SILER CITY — Mountaire Farms has been processing chicken for distribution since 1964, but company officials say its first foray into selling directly to the public — which it did here Sunday in …
Thanks for reading Chatham County’s leading news source! Please consider supporting community journalism by subscribing to the News + Record – you can do so by clicking here.
SILER CITY — Mountaire Farms has been processing chicken for distribution since 1964, but company officials say its first foray into selling directly to the public — which it did here Sunday in response to the COVID-19 pandemic — was a “learning experience.”
Traffic in Siler City snarled to a near stop as people tried to purchase chicken from the Mountaire employee parking lot off East Third Street. The company operates as a wholesale poultry producer, selling its chicken in bulk to other food companies and grocery stores to sell. But on Sunday, it offered its product directly to the public — selling 10-pound bags of chicken for $10 and 40-pound boxes for $40, with a limit of five cases or 200 pounds.
“We don’t normally sell chicken like this so it was a learning experience for everyone,” Mark Reif, Mountaire’s North Carolina community relations manager said.
Reif said the demand was much higher than anticipated. An hour before the noon start time Sunday, traffic had grown around the plant, backing up on Eleventh Street (U.S. Hwy. 64) in both directions and on Raleigh and East Third Streets into downtown Siler City. With lines of cars growing, the company decided to start early to try to ease traffic. As the sale continued, though, more and more drivers found themselves caught in the gridlock.
“It was impossible to anticipate the amount of interest for this truckload sale,” Reif said. “We alerted the police in advance and asked for their help with traffic flow. We appreciate the Siler City Police Department and their cooperation to allow us to help the community purchase chicken.”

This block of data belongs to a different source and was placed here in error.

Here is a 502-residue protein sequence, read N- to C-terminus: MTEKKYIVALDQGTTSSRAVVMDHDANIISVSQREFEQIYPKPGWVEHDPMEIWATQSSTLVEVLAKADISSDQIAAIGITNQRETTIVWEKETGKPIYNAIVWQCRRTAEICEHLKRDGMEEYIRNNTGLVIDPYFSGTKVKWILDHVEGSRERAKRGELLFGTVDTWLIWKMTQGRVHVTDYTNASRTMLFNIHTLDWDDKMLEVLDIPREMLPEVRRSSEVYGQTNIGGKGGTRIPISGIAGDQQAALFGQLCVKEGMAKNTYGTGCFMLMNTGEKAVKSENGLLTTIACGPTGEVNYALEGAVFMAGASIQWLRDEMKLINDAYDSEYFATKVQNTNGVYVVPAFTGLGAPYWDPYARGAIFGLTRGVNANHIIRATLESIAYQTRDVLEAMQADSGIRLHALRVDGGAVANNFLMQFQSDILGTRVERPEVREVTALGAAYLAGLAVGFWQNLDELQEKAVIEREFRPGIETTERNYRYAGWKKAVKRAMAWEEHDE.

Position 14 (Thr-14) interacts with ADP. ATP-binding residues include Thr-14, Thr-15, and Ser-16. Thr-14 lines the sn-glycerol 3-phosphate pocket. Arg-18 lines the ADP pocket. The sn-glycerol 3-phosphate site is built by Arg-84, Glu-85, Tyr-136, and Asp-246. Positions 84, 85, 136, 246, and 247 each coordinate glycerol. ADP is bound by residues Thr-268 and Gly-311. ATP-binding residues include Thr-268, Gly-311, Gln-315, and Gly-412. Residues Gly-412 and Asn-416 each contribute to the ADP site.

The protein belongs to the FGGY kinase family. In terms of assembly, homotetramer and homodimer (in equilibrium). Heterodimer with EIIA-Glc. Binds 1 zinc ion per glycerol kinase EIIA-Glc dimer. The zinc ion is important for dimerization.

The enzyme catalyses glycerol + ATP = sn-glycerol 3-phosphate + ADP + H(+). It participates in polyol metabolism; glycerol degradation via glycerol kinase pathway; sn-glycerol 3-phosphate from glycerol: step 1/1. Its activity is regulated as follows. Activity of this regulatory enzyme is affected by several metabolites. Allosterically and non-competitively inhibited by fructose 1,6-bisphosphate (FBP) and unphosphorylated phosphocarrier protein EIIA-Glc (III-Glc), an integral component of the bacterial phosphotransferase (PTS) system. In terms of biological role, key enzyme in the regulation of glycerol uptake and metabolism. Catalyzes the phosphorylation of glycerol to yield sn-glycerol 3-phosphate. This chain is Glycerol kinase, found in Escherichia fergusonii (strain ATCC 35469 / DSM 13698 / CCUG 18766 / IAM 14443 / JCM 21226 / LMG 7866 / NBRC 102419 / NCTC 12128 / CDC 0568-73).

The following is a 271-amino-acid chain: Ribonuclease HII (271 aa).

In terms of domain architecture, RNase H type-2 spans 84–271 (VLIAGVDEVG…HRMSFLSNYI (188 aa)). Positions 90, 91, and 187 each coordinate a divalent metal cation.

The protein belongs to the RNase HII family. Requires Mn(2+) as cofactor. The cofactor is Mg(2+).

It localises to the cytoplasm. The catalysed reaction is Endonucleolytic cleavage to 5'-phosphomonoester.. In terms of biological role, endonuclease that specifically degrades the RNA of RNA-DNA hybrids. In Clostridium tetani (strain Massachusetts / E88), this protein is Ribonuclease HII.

Cars entered the Mountaire employee parking lot through the entrance on Raleigh Street. Cones and workers, with the assistance of Siler City Police Department staff, led the incoming vehicles through a labyrinth in the parking lot, fitting as many cars as possible into each of the lot rows. At the end of each row, workers allowed cars, one row of cars at a time, to merge into two lanes to where drivers made their chicken order. Patience wore thin with some drivers with one shouting, “This line has not moved at all!”
Workers and volunteers greeted people in their cars, with one writing the Post-it note “ticket,” while another would collect payment. Credit cards were accepted, but Mountaire staff were only collecting exact cash amounts to avoid making change to protect drivers from contamination from cash, according to Reif.
The two rows of cars then continued around the lot to the trucks where their chicken was loaded into the cars by workers. “Two cases,” one would shout while another would confirm “two cases” while pulling the 40-pound boxes from the truck. The vehicles were then directed to an exit that allowed only right turns, pushing all traffic into downtown.
“We organized the event so people never had to get out of their vehicles,” Reif said. “Our teams volunteered their time and worked quickly and carefully to minimize exposure to the community.”
Shortly after 1 p.m., the chicken supply in the trucks had run dry — having sold the full allotment of 80,000 pounds of chicken in just a couple of hours. Mountaire did not anticipate the “high demand,” according to Reif. He noted Mountaire originally planned to only have one truck of chicken available at the sale, but brought the second out in “just in case.”
“We want to thank all those customers we were able to help [Sunday],” Reif said. “We are grateful for every one of our employees who volunteered their time on their day off to help fill a need in the community.”
Mountaire is working to find ways to do additional truckload sales in the coming days based on the lessons learned from the weekend, Reif said. The company will host truckload sales from 9 a.m. until noon on Thursday, Friday and Saturday at the Saint Julia Catholic Church, located at 210 Harold Hart Rd., off U.S. Hwy.64, in Siler City. The Chatham County Sheriff’s Office will manage the traffic along U.S. Hwy. 64 while the Siler City Police Department will handle traffic on the Church property, according to Reif.
“This will keep the trucks and the traffic outside of downtown Siler City,” Reif said.
Reif said Mountaire wants to continue to help families in the community and distribute food.
Casey Mann can be reached at CaseyMann@Chathamnr.com.